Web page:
Remember when COVID kicked in and you started getting all those invites for social catch-ups on Zoom? Maybe you attended a couple and thought, “Wow, that was actually surprisingly nice.” And then folks started integrating games to add a little something extra?
Well, how do you feel about them now? We’re not here to talk about this per se, but the declining engagement factor you have inevitably experienced is important.
COVID has notably accelerated digital transformation in healthcare by allowing the incorporation of new tools into previously rigid workflows. Just look at the rise in telemedicine, digital companion programs, and motion-activated technologies as examples. They have incredibly important roles to play across the patient journey, from pre-diagnosis through to ongoing monitoring.
But from a communications perspective, how do we balance digital engagement with traditional live interactions? Digital channels are not new to marketers, and they are certainly not new to our customers in their lives outside of work. These channels have the potential to make high-level knowledge ubiquitous, as well as the ability to build brands—but they require a thoughtful approach. Some guiding principles that can help drive success are:
- User experience first. Contextually how, where, and when users will be consuming any information online. Though it sounds simple, we can’t just take scenarios that work in-person and replicate them online.
- Personalization and humanization. The communication mix varies depending on customers. Understanding customers on a human level (as well as their preferences, needs, and interests) has never been more important. The good news is we’re used to building archetypes. We just need to think more about consumption preferences on top of key communication points, and how to engage in personal ways.
- Integrated, not 360. Building brands across channels is not about pushing the same message in each one. Allow different sides of the brand to show themselves in different channels, with each channel telling chapters that build your overall story.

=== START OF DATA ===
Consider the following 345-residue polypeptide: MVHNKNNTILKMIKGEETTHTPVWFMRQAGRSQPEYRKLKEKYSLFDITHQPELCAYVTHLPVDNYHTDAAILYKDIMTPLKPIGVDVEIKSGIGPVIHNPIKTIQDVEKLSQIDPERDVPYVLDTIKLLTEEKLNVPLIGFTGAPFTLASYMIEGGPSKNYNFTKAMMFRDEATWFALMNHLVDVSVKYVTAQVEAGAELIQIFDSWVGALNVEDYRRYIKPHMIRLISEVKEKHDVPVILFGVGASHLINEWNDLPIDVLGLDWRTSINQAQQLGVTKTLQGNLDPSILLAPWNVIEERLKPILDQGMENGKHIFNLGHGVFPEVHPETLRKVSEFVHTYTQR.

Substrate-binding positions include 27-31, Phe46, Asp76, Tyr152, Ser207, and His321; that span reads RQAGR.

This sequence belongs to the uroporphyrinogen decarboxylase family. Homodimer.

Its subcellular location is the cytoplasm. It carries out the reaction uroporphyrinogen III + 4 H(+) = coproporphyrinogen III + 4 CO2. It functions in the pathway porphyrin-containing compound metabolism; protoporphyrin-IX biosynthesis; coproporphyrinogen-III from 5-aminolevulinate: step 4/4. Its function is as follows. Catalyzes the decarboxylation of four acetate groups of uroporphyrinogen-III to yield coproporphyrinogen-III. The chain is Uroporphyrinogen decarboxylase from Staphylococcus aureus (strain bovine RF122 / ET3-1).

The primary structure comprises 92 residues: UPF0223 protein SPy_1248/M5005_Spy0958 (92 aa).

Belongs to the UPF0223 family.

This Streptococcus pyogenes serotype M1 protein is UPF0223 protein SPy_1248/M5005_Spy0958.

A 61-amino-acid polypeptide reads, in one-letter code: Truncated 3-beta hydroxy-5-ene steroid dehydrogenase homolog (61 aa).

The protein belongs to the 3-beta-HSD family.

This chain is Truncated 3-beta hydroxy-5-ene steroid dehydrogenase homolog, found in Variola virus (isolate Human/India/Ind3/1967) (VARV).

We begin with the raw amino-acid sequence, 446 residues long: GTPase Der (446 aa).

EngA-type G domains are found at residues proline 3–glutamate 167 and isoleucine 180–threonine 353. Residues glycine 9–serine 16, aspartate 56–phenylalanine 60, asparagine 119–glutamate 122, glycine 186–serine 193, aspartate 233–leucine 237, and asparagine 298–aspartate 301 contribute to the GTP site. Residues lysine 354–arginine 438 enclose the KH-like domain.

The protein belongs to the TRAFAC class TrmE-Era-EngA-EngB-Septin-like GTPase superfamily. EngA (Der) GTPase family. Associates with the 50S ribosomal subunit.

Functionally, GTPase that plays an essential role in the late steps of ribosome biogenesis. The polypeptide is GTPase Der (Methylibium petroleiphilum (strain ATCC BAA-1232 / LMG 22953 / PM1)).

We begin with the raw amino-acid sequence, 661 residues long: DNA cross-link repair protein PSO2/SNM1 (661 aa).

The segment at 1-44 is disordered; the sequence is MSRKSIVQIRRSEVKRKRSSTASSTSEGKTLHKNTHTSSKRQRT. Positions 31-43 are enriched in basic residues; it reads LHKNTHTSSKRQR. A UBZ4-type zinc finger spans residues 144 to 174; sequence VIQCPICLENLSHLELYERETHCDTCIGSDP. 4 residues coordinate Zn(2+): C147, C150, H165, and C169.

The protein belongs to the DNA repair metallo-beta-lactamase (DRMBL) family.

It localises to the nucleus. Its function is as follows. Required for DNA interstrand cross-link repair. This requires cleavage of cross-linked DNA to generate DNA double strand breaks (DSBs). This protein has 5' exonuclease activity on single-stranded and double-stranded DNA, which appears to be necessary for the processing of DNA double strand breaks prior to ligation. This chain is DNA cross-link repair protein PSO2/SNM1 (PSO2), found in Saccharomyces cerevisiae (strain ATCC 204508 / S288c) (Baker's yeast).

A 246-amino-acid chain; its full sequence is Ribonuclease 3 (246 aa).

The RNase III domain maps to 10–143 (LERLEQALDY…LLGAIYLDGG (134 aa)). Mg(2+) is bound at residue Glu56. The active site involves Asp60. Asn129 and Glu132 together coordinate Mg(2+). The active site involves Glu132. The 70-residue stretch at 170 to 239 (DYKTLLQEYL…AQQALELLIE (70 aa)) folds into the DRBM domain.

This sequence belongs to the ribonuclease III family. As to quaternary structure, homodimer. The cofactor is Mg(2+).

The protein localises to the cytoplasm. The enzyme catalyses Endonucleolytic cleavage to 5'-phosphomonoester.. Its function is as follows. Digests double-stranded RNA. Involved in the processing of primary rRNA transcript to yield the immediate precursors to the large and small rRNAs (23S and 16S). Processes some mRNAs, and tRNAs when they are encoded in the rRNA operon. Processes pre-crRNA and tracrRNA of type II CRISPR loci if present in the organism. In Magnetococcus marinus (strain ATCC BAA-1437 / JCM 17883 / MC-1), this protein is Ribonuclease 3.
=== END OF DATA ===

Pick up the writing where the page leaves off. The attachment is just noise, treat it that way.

Value Lost and Gained in Digital During COVID
Let’s look more closely at how digital channels fared this year, and how they can do better.
While rep visits have reduced dramatically (an April Sermo report found a 69% drop in face-to-face meetings in U.S.), we’ve seen virtual rep visits and e-detailing increase wildly (a stunning 50x from February-May, according to a May Veeva report), with impressive average meeting times of over 20 minutes. That amount of time, if representative, is staggering.
We’ve seen the biggest conferences go virtual. On impressive platforms, no doubt with a huge amount of work behind them. Those nice stock images of folks in business-casual attire in the conference center lobby holding screens, picking out sessions of interest, clicking on the virtual rooms, submitting questions, voting. The ability to join smaller working groups and collaborate with colleagues around the world. This is all great. It really is. But we have to ask where the real value has always been in these large conferences. Sure, getting to see hot-off-the-press data as it is presented is fantastic. But what is more fantastic is the debate that you have about it, with that friend you made at a night out at the same conference five years ago, after bumping into her in the foyer. Or the discussions you have with poster authors. For delegates, there is a great deal of value to be gained around the periphery of the official agenda. The human debate and interaction is an imperative part of understanding and contextualizing those data you just heard.